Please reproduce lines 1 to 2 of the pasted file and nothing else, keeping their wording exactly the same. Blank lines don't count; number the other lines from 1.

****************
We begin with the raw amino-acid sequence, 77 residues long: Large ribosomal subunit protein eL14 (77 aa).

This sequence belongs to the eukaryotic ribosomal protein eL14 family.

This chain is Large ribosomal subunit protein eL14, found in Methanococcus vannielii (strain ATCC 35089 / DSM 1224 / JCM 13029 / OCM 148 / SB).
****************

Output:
We begin with the raw amino-acid sequence, 77 residues long: Large ribosomal subunit protein eL14 (77 aa).

This sequence belongs to the eukaryotic ribosomal protein eL14 family.